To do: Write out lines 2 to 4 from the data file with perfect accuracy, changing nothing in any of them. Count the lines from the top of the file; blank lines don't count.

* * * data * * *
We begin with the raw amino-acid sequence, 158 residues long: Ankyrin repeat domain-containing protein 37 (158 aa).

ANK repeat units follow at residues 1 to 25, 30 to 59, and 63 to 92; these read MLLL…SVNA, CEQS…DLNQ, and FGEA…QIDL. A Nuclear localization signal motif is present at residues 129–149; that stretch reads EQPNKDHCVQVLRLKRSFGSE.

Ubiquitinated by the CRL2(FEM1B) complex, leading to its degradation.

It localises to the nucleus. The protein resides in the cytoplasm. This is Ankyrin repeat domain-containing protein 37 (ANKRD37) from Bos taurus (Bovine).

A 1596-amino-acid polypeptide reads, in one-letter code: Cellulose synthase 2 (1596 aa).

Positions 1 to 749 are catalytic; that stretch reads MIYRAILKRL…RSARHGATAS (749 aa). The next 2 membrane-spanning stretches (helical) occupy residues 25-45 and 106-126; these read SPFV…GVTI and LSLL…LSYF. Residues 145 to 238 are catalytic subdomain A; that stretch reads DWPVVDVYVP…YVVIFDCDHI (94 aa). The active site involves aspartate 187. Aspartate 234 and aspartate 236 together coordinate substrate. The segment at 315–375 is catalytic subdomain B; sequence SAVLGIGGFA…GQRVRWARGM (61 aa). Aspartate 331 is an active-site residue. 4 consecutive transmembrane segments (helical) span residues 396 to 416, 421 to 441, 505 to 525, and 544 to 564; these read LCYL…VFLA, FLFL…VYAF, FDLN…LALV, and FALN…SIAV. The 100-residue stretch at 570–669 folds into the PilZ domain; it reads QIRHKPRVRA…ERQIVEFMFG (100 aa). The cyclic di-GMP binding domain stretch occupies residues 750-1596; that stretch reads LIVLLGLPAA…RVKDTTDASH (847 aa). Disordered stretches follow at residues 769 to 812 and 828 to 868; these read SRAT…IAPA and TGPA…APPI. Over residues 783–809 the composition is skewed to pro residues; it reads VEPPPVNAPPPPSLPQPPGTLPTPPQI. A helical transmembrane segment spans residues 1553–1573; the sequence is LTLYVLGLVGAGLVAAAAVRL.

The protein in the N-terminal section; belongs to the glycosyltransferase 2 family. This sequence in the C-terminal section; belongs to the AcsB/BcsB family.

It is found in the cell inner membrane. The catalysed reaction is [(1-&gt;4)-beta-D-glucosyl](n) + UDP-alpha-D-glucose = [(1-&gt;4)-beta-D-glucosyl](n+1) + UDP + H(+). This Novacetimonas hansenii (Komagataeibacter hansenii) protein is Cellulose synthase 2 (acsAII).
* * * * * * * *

ANK repeat units follow at residues 1 to 25, 30 to 59, and 63 to 92; these read MLLL…SVNA, CEQS…DLNQ, and FGEA…QIDL. A Nuclear localization signal motif is present at residues 129–149; that stretch reads EQPNKDHCVQVLRLKRSFGSE.

Ubiquitinated by the CRL2(FEM1B) complex, leading to its degradation.

It localises to the nucleus. The protein resides in the cytoplasm. This is Ankyrin repeat domain-containing protein 37 (ANKRD37) from Bos taurus (Bovine).